Women in the South

The American Civil War rattled the lives of both civilians and women of the South as the Northern soldiers trampled their homelands. Unlike in the North, civilians had to endure warfare in their own lands. The two images below illustrate the Union soldiers in Fredericksburg, Virginia. The illustrations show a glimpse of how the lives of the Southerners were disturbed. Both images show areas of the town getting burned. Civilians and women at times displayed hostility towards the Union soldiers because of such occurrences as displayed in the two images. Despite the chaos unfolding in Fredericksburg, women did their best to ensure the South’s devastation was as minimal as possible. The women employed resiliency, intelligence and resourcefulness to achieve to minimize the damage. The Battle of Fredericksburg in Virginia was an excellently documented battle that illustrates the hardships of civilians and women during the American Civil War.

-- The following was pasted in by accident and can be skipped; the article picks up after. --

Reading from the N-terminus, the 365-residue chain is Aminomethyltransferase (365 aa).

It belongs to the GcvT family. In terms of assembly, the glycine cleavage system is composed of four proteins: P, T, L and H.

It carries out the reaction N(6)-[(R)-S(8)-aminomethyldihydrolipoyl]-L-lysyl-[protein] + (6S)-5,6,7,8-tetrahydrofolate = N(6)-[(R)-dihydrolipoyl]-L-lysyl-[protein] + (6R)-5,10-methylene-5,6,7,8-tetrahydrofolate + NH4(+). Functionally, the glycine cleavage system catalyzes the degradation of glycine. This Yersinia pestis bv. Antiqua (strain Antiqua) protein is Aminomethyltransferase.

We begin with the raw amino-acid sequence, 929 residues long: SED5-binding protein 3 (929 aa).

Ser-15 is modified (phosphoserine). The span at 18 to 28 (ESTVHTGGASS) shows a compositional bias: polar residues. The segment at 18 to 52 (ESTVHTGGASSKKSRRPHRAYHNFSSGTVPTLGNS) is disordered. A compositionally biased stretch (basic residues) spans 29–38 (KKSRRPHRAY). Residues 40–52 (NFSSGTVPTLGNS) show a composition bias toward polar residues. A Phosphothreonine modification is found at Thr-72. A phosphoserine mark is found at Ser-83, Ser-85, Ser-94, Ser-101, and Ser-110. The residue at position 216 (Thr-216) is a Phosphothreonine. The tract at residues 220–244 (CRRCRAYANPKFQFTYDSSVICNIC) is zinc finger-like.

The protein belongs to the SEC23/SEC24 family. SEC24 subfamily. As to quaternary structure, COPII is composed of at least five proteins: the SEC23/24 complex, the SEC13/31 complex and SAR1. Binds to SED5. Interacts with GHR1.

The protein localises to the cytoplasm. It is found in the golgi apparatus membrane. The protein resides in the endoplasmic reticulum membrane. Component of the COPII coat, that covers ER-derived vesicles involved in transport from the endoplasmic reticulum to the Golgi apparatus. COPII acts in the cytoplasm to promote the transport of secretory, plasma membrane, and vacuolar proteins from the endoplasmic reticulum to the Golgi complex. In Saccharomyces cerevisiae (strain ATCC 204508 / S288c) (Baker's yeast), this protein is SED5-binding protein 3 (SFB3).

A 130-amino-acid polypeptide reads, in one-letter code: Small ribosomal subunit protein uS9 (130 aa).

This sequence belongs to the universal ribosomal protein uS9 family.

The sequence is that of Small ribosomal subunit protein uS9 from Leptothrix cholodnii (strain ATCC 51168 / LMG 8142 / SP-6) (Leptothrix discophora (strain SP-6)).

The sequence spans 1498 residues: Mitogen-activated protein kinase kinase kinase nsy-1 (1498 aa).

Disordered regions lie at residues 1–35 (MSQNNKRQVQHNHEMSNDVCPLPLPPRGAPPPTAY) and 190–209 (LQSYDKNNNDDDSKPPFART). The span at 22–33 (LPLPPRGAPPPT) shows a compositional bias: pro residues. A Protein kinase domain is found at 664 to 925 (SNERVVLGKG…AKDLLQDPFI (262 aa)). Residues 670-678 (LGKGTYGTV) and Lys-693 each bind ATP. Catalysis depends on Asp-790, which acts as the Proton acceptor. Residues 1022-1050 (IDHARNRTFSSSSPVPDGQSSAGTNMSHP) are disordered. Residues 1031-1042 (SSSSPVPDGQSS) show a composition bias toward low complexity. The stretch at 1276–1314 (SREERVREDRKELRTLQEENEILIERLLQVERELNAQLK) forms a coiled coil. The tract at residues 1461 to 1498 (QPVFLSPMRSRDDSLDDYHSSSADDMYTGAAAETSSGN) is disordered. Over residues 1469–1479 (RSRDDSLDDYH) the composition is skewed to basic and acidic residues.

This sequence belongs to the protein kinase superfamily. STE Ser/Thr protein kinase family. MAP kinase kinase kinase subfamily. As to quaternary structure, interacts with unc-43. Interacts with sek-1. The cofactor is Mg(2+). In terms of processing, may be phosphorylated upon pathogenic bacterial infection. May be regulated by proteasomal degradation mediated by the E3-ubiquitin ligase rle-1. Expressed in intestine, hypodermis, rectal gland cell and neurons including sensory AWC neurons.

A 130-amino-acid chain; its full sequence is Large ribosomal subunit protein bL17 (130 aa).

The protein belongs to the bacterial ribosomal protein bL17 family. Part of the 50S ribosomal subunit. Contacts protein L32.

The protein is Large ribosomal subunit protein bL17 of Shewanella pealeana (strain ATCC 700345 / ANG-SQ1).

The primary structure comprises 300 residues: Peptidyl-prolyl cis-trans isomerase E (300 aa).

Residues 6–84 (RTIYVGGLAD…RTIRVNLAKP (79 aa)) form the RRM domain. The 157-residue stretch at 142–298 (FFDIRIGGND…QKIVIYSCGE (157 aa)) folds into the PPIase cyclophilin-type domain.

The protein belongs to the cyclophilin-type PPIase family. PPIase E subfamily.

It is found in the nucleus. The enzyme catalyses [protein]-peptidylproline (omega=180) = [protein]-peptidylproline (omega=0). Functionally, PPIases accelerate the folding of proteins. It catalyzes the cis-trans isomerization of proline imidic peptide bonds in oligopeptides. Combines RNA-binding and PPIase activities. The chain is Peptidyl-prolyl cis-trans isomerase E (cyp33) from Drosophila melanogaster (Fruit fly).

When Northern soldiers started arriving before the commencement of the Battle of Fredericksburg, there were no displays of violence.  Initially, civilians responded with indifference. Most of them simply cursed the Union soldiers under their breaths and went on with their daily lives.[1] As the war progressed, they became increasingly violent towards the Union soldiers especially since they felt the threat against them escalate. Violence surely escalated and chaos was unfolding right outside of homes of civilians.[2] There were civilians who decided to flee while others remained in Fredericksburg and hid.

The diary of a woman named Mrs. Judith Brockenbrough McGuire tells a story of a Fredericksburg family. They fled with their two children and servant as the battle escalated in their area.[3] They had nowhere to go yet they knew they had to escape their town.[4] This family is one of the numerous families that decided to flee to escape imminent danger as the war progressed.

After the Battle of Fredericksburg, the civilians suffered from hunger pangs as the destruction resulted in the halt of agriculture. They had to repair their homes and salvaged as much as they could from the rubbles of their destroyed town. For the most part, civilians worked

[1] Fred SpotNPS, “Civilians and the Civil War” YouTube.

[2] Ibid.

[3] Matthew Page Andrews, Women of the South in War Times, 184.

[4] Ibid, 185.